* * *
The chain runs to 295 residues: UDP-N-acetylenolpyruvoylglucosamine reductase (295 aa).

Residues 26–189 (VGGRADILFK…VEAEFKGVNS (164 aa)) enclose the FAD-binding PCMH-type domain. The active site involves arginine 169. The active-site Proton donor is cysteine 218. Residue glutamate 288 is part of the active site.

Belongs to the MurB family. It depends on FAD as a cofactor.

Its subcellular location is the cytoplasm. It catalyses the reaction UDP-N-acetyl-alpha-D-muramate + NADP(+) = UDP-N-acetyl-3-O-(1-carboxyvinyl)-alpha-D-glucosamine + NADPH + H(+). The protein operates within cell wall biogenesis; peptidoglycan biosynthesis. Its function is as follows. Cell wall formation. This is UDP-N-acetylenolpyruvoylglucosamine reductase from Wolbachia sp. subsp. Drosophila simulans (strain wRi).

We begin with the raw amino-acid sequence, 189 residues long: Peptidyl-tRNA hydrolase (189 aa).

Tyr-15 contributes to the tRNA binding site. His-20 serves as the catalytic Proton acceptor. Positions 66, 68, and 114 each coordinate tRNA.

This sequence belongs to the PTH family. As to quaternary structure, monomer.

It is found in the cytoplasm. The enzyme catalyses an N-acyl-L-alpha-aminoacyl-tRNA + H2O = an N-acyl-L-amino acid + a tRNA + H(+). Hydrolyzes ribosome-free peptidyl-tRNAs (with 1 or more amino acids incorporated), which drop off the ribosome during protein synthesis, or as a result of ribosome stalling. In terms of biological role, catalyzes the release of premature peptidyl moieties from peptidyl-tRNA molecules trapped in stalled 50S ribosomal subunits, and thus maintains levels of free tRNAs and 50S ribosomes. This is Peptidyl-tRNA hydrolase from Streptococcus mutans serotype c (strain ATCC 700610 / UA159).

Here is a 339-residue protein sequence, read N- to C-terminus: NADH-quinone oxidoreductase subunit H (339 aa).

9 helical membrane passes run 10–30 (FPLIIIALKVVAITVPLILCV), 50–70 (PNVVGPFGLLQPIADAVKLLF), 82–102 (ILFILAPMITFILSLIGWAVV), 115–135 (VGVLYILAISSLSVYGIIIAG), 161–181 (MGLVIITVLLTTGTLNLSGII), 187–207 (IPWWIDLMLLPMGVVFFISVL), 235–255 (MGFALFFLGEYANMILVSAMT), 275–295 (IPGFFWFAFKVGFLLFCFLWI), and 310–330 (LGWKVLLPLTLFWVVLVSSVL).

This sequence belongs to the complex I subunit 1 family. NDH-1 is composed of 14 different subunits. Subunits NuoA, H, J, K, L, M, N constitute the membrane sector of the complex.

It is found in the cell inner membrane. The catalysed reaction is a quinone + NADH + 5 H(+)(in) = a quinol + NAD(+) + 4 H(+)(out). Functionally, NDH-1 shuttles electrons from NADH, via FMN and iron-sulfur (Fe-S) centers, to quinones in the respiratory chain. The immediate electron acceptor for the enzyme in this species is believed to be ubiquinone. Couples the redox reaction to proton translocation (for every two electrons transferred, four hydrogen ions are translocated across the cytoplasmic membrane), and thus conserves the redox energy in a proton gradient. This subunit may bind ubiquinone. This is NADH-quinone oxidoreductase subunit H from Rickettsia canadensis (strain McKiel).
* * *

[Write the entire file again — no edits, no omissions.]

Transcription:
The chain runs to 295 residues: UDP-N-acetylenolpyruvoylglucosamine reductase (295 aa).

Residues 26–189 (VGGRADILFK…VEAEFKGVNS (164 aa)) enclose the FAD-binding PCMH-type domain. The active site involves arginine 169. The active-site Proton donor is cysteine 218. Residue glutamate 288 is part of the active site.

Belongs to the MurB family. It depends on FAD as a cofactor.

Its subcellular location is the cytoplasm. It catalyses the reaction UDP-N-acetyl-alpha-D-muramate + NADP(+) = UDP-N-acetyl-3-O-(1-carboxyvinyl)-alpha-D-glucosamine + NADPH + H(+). The protein operates within cell wall biogenesis; peptidoglycan biosynthesis. Its function is as follows. Cell wall formation. This is UDP-N-acetylenolpyruvoylglucosamine reductase from Wolbachia sp. subsp. Drosophila simulans (strain wRi).

We begin with the raw amino-acid sequence, 189 residues long: Peptidyl-tRNA hydrolase (189 aa).

Tyr-15 contributes to the tRNA binding site. His-20 serves as the catalytic Proton acceptor. Positions 66, 68, and 114 each coordinate tRNA.

This sequence belongs to the PTH family. As to quaternary structure, monomer.

It is found in the cytoplasm. The enzyme catalyses an N-acyl-L-alpha-aminoacyl-tRNA + H2O = an N-acyl-L-amino acid + a tRNA + H(+). Hydrolyzes ribosome-free peptidyl-tRNAs (with 1 or more amino acids incorporated), which drop off the ribosome during protein synthesis, or as a result of ribosome stalling. In terms of biological role, catalyzes the release of premature peptidyl moieties from peptidyl-tRNA molecules trapped in stalled 50S ribosomal subunits, and thus maintains levels of free tRNAs and 50S ribosomes. This is Peptidyl-tRNA hydrolase from Streptococcus mutans serotype c (strain ATCC 700610 / UA159).

Here is a 339-residue protein sequence, read N- to C-terminus: NADH-quinone oxidoreductase subunit H (339 aa).

9 helical membrane passes run 10–30 (FPLIIIALKVVAITVPLILCV), 50–70 (PNVVGPFGLLQPIADAVKLLF), 82–102 (ILFILAPMITFILSLIGWAVV), 115–135 (VGVLYILAISSLSVYGIIIAG), 161–181 (MGLVIITVLLTTGTLNLSGII), 187–207 (IPWWIDLMLLPMGVVFFISVL), 235–255 (MGFALFFLGEYANMILVSAMT), 275–295 (IPGFFWFAFKVGFLLFCFLWI), and 310–330 (LGWKVLLPLTLFWVVLVSSVL).

This sequence belongs to the complex I subunit 1 family. NDH-1 is composed of 14 different subunits. Subunits NuoA, H, J, K, L, M, N constitute the membrane sector of the complex.

It is found in the cell inner membrane. The catalysed reaction is a quinone + NADH + 5 H(+)(in) = a quinol + NAD(+) + 4 H(+)(out). Functionally, NDH-1 shuttles electrons from NADH, via FMN and iron-sulfur (Fe-S) centers, to quinones in the respiratory chain. The immediate electron acceptor for the enzyme in this species is believed to be ubiquinone. Couples the redox reaction to proton translocation (for every two electrons transferred, four hydrogen ions are translocated across the cytoplasmic membrane), and thus conserves the redox energy in a proton gradient. This subunit may bind ubiquinone. This is NADH-quinone oxidoreductase subunit H from Rickettsia canadensis (strain McKiel).